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Recommendations Post Conference

Recommendation 1
Establish a Comprehensive Cervical Cancer Prevention and Control Programme

  • Cervical Cancer is the most common female cancer in the Pacific, contributing to disease burden and causing more than 1,500 premature deaths per year in the region. These deaths can be prevented if pre-cancer status is detected and treated early. Primary and secondary prevention that are effective and practical for Pacific island settings should be pursued.
  • The Society made strong commitments to develop a Pacific-oriented guideline on Comprehensive Cervical Cancer Prevention to help countries address this problem. PSRH will embark on collaborating with governments and key partners in the region to pursue this agenda.
  • A multi-country Technical Working Group on Cervical Cancer Prevention will be coordinated by PSRH to oversee the development of this programme and facilitate its progress.

Recommendation 2
Support Health Workforce Development in Obstetrics and Gynaecology

  • The shortage of health workforce in midwifery and obstetrics is a long-standing problem in the Pacific and affects the quality of service delivery in maternal-newborn care. The issue needs to be positioned high in the agenda of development and in the discussions among governments and development partners.
  • PSRH is well-positioned to engage in advocacy dialogue with donors and development partners to leverage resources and sponsorship for strengthening health institutions (midwifery schools, Fiji National University and UPNG) to produce adequate health workforce for the region.

Recommendation 3
Strengthen the Capacity of Midwifery Training Institutions to produce increased numbers of Midwives to meet national targets
3.1 Shortage of midwives has been a long-standing problem that hinder the provision of essential maternal-newborn care at all levels of the health care system. Increasing the numbers of midwives to fill in the large numbers of vacancies is critical to make progress in quality of care especially at primary care level.
3.2 The Midwifery segment of PSRH Board will work with governments and development partners to reassess the situation in the Pacific and develop strategic plans that are practical and affordable in addressing the issues.
Recommendation 4
Increase Contraceptive uptake and Reduce the Unmet Need for family planning in the Region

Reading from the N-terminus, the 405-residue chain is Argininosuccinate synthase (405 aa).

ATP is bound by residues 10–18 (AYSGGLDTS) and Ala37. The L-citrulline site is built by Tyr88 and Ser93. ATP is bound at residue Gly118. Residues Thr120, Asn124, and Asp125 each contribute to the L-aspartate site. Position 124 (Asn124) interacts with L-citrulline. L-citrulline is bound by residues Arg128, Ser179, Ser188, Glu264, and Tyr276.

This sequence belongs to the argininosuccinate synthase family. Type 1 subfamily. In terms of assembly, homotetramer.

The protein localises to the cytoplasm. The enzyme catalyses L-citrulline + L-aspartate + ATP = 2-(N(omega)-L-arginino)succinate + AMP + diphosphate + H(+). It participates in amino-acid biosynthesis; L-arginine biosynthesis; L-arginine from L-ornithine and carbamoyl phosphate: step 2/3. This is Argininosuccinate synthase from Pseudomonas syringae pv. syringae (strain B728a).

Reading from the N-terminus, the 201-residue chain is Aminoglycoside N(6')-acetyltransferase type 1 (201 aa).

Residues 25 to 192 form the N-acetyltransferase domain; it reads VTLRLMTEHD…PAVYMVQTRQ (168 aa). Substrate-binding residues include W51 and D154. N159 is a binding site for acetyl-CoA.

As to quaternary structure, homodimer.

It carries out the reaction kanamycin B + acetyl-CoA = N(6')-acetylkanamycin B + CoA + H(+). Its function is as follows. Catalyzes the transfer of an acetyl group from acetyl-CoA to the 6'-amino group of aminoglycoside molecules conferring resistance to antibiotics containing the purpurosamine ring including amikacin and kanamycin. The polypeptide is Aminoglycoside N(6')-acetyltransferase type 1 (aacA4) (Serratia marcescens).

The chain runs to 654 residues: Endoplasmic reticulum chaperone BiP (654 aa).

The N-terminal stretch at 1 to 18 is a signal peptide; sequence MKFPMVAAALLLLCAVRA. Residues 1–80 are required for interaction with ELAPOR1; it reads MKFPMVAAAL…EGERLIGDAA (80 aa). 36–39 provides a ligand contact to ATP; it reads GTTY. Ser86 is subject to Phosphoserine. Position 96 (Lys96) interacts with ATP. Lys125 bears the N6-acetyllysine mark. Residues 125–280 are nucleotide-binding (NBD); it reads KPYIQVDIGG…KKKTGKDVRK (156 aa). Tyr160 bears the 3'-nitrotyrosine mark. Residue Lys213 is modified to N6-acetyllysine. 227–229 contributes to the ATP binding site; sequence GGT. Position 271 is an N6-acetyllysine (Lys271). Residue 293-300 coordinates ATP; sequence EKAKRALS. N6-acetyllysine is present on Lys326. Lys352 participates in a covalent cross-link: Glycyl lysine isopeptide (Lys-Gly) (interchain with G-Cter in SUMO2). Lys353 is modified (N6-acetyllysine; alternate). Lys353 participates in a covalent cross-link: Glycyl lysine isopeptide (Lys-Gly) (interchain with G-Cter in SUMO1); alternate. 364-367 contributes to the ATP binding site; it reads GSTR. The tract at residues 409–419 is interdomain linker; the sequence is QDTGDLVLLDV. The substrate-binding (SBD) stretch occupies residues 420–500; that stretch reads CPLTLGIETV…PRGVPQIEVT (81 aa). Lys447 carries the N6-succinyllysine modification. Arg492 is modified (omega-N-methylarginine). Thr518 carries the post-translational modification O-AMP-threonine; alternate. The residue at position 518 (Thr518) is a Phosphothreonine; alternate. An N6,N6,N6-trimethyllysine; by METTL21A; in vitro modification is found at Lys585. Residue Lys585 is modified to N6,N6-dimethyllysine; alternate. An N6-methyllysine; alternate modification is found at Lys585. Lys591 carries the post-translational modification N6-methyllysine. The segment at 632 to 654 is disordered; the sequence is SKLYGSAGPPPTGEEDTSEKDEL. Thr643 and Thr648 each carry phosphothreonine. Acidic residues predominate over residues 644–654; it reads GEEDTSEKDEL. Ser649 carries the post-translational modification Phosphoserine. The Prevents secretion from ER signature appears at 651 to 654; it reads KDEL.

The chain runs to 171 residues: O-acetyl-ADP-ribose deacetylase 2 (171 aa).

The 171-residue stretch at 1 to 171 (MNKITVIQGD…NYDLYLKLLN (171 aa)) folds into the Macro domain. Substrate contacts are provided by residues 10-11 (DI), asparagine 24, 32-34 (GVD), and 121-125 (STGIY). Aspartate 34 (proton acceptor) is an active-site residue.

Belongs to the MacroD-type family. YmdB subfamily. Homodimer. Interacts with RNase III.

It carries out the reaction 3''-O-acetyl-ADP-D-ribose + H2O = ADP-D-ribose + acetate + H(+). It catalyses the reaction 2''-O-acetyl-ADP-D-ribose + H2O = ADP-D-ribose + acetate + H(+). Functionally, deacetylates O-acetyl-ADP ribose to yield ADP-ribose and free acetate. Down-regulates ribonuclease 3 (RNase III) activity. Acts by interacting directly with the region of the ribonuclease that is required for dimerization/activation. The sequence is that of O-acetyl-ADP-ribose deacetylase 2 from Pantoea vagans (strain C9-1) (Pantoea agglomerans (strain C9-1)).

4.1 Family planning is an effective intervention for reducing maternal deaths and should be strongly promoted to couples and individuals as an essential component of essential maternal health package.
4.2 PSRH will collaborate with countries, donors and development partners on innovative ways to reach more people with effective contraception, with a focus on long-acting methods of contraception.
Other important Recommendations
In addition to the above, the conference discussed other recommendations relevant to the needs of the region. The PSRH Secretariat will endeavor to mobilise partnerships with relevant institutions to partner in these areas. These include:

  1. Mainstream the prevention of gender-based violence as part of existing services for women and children. More specifically, screening for GBV using simple practical screening tools can be introduced in clinical settings at all levels of the health care system.
  2. Strengthen the practice of functional and effective maternal death reviews as an effective intervention for improving quality of care. PSRH can work with other partners to expand the application of standard methods and templates that can be modified, as appropriate.
  3. Explore the establishment of a “surgical skills laboratory” at the two main medical training institutions – Fiji National University and University of Papua New Guinea. The aim is to ensure that graduating doctors are well skilled in conducting operations and perineal repairs.
  4. Work in partnership with Ministries of Education in selected countries to support the development of a position statement on the need to incorporate Adolescent Sexual and Reproductive Health Education as a compulsory subject in the school system.